Every horseplayer relishes the challenge of the Breeders' Cup pick six, with its guaranteed pool of $5 million. But bettors who study this year's races may regretfully conclude that the wager is a little too challenging.

To make picking six as difficult as possible, the most predictable Breeders' Cup events--the Distaff and the Juvenile Fillies--have been omitted from the wager. Each of the pick six's components has a 14-horse field, not one of them with an outstanding favorite. Making the card even more difficult is a wild-card factor involved in the three grass races.

A rainy month has left the Gulfstream Park turf course very soft--conditions that would force the transfer of ordinary grass races to the main track. Running on soft turf is very different from running on firm ground, yet many of the leading contenders (such as Soaring Softly, the favorite in the Filly and Mare Turf), have never competed under such conditions.

After poring over these races for hours, I concluded that I can't play the pick six because it's too tough. I'd be willing to offer anybody this proposition: Make out an imaginary $25,000 ticket for the pick six, and I'll wager that you don't hit it.

Instead, I will approach the 16th Breeders' Cup by abandoning dreams of a $5 million windfall, try to pick a few spots and, wherever possible, try to look for good odds in these wide-open scrambles. The races that befuddle me the least are the last four on the card, and so they offer possibilities for playing the pick threes.

Filly and Mare Turf: Borgia has spent most of her career competing against the best male turf runners in Europe--horses such as Daylami, Royal Anthem and Dream Well, who are all prime contenders in the Turf. By her usual standards, the Filly and Mare Turf is a soft spot. Borgia also has ample experience on soft turf and a great trainer, Andre Fabre, with past success in the Breeders' Cup.

So why is she 12 to 1 in the morning line? She hasn't won a race since mid-1997. And the 0-for-28 record of European horses in the two previous Breeders' Cups run at Gulfstream Park (in 1989 and 1992) is dampening enthusiasm for all of the invaders this year.

However, the presumption that European horses can't win in the heat and humidity of Florida is based on dubious evidence. The foreign horses who ran here in 1989 and 1992 didn't necessary figure to win under any conditions, but French runners nevertheless finished 2-3-4 in the '89 Turf. The weather might have been a convenient alibi for the losing European horsemen, and this much-publicized factor won't stop me from taking a flyer on Borgia.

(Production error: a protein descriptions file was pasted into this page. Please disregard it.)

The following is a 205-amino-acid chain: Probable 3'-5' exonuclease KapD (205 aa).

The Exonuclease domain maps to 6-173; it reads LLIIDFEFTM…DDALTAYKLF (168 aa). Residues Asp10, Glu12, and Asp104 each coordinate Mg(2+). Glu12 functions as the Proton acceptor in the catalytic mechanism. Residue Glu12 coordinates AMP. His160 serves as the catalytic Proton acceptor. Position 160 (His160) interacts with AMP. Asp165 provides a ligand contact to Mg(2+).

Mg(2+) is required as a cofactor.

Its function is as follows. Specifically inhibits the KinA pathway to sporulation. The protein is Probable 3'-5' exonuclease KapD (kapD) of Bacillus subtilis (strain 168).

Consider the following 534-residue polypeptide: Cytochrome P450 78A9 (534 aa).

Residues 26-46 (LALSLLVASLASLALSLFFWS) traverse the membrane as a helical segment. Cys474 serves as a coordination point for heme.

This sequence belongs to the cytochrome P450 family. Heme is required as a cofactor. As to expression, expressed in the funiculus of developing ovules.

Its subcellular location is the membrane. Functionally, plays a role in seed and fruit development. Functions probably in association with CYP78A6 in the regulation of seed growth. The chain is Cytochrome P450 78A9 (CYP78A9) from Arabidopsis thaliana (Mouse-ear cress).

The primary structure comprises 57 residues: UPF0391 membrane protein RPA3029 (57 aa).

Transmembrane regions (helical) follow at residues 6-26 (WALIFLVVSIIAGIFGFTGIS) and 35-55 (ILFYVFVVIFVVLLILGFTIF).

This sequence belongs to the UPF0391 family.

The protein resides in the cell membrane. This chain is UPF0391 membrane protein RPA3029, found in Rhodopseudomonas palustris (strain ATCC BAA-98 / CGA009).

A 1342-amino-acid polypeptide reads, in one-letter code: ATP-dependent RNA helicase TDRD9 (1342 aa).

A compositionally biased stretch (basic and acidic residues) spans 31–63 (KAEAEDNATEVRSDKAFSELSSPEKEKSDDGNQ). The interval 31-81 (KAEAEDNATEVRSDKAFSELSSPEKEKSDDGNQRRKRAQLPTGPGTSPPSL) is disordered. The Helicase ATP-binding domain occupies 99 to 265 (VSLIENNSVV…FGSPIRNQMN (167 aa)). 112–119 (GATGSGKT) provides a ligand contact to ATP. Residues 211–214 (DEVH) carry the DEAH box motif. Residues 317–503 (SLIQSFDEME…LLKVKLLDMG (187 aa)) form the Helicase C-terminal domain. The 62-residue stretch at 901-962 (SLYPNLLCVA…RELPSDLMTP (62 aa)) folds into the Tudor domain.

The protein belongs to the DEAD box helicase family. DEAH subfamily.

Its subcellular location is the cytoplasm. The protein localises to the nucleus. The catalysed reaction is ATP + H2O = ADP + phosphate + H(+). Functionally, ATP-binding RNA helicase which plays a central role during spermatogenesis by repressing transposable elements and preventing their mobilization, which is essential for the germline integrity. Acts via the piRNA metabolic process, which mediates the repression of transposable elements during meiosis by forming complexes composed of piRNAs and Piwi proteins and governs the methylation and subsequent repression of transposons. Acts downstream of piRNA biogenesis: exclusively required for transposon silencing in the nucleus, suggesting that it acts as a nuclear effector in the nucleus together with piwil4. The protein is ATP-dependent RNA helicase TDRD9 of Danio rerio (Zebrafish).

Juvenile: The colts from California, Forest Camp and Dixie Union, are the class of the field. When Forest Camp unleashed an eye-catching burst of speed to win the Del Mar Futurity in September, he looked as good as any 2-year-old of the 1990s. But after he opened a clear lead in the Norfolk Stakes at Santa Anita, Dixie Union grittily wore him down in the stretch. Both of them earned speed figures clearly superior to their dozen rivals in the Juvenile.

I'll box them in the exacta and use them both in pick threes. For bettors playing the pick six, the two of them ought to lock up this race.

Turf: The relative strength of European and American turf horses is often hard to judge, but handicappers got a line on them in last month's Turf Classic at Belmont Park. Dream Well had been overmatched by Europe's best horses, Daylami and Royal Anthem, but he lost by only a length--after a tough trip--to Val's Prince, the top U.S. grass runner.

Daylami and Royal Anthem both delivered superstar performances in England this year, and the best form of either would be good enough to win this race. But Daylami's most recent performance was dismal, and many observers here suspect that he is not ready to fire his best shot. Royal Anthem, however, was send to the United States a month ago, and put in the care of Bill Mott to prepare for this race. Mott has a superb record training horses for Breeders' Cup grass races (and just about every other type of race, for that matter), and his skill may give Royal Anthem the edge.

Classic: Behrens is the favorite to win this $4 million race and clinch the horse-of-the-year title, but if he is a short price in the wide-open field I am willing to take a stand against him. His best Beyer Speed Figure of the year, 117, is no better than those of many of his rivals.

He was an odds-on favorite to win his last start, the Jockey Club Gold Cup, because he figured to like the sloppy track and because trainer James Bond excels in bringing horses into races off a layoff. But after he lost to River Keen, his apologists said he had trouble handling the slop and, after all, he was coming into the race off a two-month layoff. I am unconvinced by these excuses.

River Keen and General Challenge, both trained by Bob Baffert, have delivered performances at 1 1/4 miles good enough to win the Classic. (General Challenge may be the better of the two, but he can be erratic and he doesn't handle himself well in heavy traffic.) There also is a lightly regarded horse in the Classic lineup who also figures to be a contender: Ecton Park. He accelerated impressively to win the 1 1/4-mile Super Derby over his more illustrious stablemate, Menifee, and he has the look of an up-and-coming 3-year-old who might peak in the Breeders' Cup.

I'll take an exacta box of Ecton Park, General Challenge and River Keen and use them all in the final leg of a pick three. Picking three in a row is the great feat I could dream of in this Breeders' Cup.